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Practical Community Learning Project (PCLP)

Resource guide to support the Program in Practical Policy Engagement Program.

Equality versus Equity

Three images depicting different approaches to equality and equity through spectators at a baseball game. Left, showing three spectators, only two of whom are tall enough to see over a fence: "In the first image, it is assumed that everyone will benefit from the same supports. They are being treated equally." Center, the same spectators with the shorter ones standing on more boxes to see over: "In the second image, individuals are given different supports to make it possible for them to have equal access to the game. They are being treated equitably." Right, with a chain-link fence: "In the third image, all three can see the game without any supports or accommodations because the cause of the inequity was addressed. The systemic barrier has been removed."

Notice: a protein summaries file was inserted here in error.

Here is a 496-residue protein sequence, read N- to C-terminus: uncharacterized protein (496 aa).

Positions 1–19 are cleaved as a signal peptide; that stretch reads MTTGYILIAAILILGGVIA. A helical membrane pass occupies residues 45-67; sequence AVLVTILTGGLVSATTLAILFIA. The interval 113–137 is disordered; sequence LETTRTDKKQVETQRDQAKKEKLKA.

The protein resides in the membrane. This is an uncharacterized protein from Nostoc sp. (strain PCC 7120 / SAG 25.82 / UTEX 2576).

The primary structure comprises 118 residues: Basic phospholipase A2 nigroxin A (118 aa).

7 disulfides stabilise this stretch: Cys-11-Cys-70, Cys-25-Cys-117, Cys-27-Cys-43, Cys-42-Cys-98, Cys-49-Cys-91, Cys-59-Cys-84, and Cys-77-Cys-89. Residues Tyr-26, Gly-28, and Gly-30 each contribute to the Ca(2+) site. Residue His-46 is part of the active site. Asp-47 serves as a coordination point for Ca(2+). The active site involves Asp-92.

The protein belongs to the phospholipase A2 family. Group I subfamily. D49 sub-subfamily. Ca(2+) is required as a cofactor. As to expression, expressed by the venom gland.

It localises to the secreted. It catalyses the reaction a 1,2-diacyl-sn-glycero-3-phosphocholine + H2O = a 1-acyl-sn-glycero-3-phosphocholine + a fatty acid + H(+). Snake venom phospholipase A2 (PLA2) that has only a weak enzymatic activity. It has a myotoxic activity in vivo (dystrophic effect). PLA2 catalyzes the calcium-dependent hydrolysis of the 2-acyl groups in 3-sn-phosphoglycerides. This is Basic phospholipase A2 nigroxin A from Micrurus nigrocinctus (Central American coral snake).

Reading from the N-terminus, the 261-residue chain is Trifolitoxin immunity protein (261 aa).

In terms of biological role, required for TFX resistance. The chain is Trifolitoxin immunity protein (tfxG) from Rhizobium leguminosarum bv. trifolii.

Source: The Case for Cultural Competence, DeEtta Jones' Equity Toolkit website.

The key issue with both equality and equity is that they focus almost wholly on the individual and, in the case of equity, making special accommodations or provisions per individual or group and with finite resources. This means that the allocation of resources depends on the priorities of the person with the power to make those choices....“Focusing on the fence,” however, means that a system can be examined for its ability to meet the needs of the organization/community it’s designed to serve, and for areas where bias is having a negative impact on its usefulness. This work is called de-biasing systems.

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